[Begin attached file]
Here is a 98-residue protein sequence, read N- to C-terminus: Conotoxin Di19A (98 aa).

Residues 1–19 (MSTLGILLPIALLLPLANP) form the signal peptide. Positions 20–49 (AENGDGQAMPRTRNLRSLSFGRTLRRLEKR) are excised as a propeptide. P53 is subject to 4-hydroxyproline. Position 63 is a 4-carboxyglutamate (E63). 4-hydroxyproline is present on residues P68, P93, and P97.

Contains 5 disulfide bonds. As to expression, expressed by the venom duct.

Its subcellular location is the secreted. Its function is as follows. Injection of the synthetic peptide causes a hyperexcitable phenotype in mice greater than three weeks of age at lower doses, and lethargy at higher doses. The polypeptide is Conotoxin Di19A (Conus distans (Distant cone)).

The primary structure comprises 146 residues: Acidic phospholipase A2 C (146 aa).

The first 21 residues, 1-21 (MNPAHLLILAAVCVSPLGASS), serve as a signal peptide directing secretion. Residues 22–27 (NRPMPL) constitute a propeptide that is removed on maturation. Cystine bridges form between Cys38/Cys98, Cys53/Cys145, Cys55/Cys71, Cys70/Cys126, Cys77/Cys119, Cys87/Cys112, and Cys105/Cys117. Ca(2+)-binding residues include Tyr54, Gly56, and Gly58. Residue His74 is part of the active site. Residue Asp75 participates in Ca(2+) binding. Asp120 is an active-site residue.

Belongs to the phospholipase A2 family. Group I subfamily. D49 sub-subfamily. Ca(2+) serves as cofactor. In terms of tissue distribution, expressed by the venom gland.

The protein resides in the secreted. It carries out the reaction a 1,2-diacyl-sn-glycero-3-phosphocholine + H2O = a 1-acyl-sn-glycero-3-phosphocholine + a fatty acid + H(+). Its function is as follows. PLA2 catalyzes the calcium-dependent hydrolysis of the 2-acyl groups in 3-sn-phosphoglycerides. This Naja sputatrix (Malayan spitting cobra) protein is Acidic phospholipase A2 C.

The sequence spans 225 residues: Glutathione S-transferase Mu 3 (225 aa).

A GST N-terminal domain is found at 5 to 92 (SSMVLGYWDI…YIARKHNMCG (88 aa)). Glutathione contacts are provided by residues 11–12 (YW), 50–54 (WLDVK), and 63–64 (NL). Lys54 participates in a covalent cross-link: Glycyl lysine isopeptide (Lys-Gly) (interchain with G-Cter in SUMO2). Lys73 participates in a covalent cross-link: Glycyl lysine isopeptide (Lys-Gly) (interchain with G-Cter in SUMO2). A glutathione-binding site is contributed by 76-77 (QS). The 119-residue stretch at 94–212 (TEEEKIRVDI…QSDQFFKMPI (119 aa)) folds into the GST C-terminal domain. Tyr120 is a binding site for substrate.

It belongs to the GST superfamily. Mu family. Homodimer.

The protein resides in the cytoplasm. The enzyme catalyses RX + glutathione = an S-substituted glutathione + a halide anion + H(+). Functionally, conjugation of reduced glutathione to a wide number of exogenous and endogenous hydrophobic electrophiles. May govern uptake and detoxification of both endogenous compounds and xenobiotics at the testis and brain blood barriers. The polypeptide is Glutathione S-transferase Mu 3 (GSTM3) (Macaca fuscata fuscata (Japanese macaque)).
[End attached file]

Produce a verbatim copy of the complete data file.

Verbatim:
Here is a 98-residue protein sequence, read N- to C-terminus: Conotoxin Di19A (98 aa).

Residues 1–19 (MSTLGILLPIALLLPLANP) form the signal peptide. Positions 20–49 (AENGDGQAMPRTRNLRSLSFGRTLRRLEKR) are excised as a propeptide. P53 is subject to 4-hydroxyproline. Position 63 is a 4-carboxyglutamate (E63). 4-hydroxyproline is present on residues P68, P93, and P97.

Contains 5 disulfide bonds. As to expression, expressed by the venom duct.

Its subcellular location is the secreted. Its function is as follows. Injection of the synthetic peptide causes a hyperexcitable phenotype in mice greater than three weeks of age at lower doses, and lethargy at higher doses. The polypeptide is Conotoxin Di19A (Conus distans (Distant cone)).

The primary structure comprises 146 residues: Acidic phospholipase A2 C (146 aa).

The first 21 residues, 1-21 (MNPAHLLILAAVCVSPLGASS), serve as a signal peptide directing secretion. Residues 22–27 (NRPMPL) constitute a propeptide that is removed on maturation. Cystine bridges form between Cys38/Cys98, Cys53/Cys145, Cys55/Cys71, Cys70/Cys126, Cys77/Cys119, Cys87/Cys112, and Cys105/Cys117. Ca(2+)-binding residues include Tyr54, Gly56, and Gly58. Residue His74 is part of the active site. Residue Asp75 participates in Ca(2+) binding. Asp120 is an active-site residue.

Belongs to the phospholipase A2 family. Group I subfamily. D49 sub-subfamily. Ca(2+) serves as cofactor. In terms of tissue distribution, expressed by the venom gland.

The protein resides in the secreted. It carries out the reaction a 1,2-diacyl-sn-glycero-3-phosphocholine + H2O = a 1-acyl-sn-glycero-3-phosphocholine + a fatty acid + H(+). Its function is as follows. PLA2 catalyzes the calcium-dependent hydrolysis of the 2-acyl groups in 3-sn-phosphoglycerides. This Naja sputatrix (Malayan spitting cobra) protein is Acidic phospholipase A2 C.

The sequence spans 225 residues: Glutathione S-transferase Mu 3 (225 aa).

A GST N-terminal domain is found at 5 to 92 (SSMVLGYWDI…YIARKHNMCG (88 aa)). Glutathione contacts are provided by residues 11–12 (YW), 50–54 (WLDVK), and 63–64 (NL). Lys54 participates in a covalent cross-link: Glycyl lysine isopeptide (Lys-Gly) (interchain with G-Cter in SUMO2). Lys73 participates in a covalent cross-link: Glycyl lysine isopeptide (Lys-Gly) (interchain with G-Cter in SUMO2). A glutathione-binding site is contributed by 76-77 (QS). The 119-residue stretch at 94–212 (TEEEKIRVDI…QSDQFFKMPI (119 aa)) folds into the GST C-terminal domain. Tyr120 is a binding site for substrate.

It belongs to the GST superfamily. Mu family. Homodimer.

The protein resides in the cytoplasm. The enzyme catalyses RX + glutathione = an S-substituted glutathione + a halide anion + H(+). Functionally, conjugation of reduced glutathione to a wide number of exogenous and endogenous hydrophobic electrophiles. May govern uptake and detoxification of both endogenous compounds and xenobiotics at the testis and brain blood barriers. The polypeptide is Glutathione S-transferase Mu 3 (GSTM3) (Macaca fuscata fuscata (Japanese macaque)).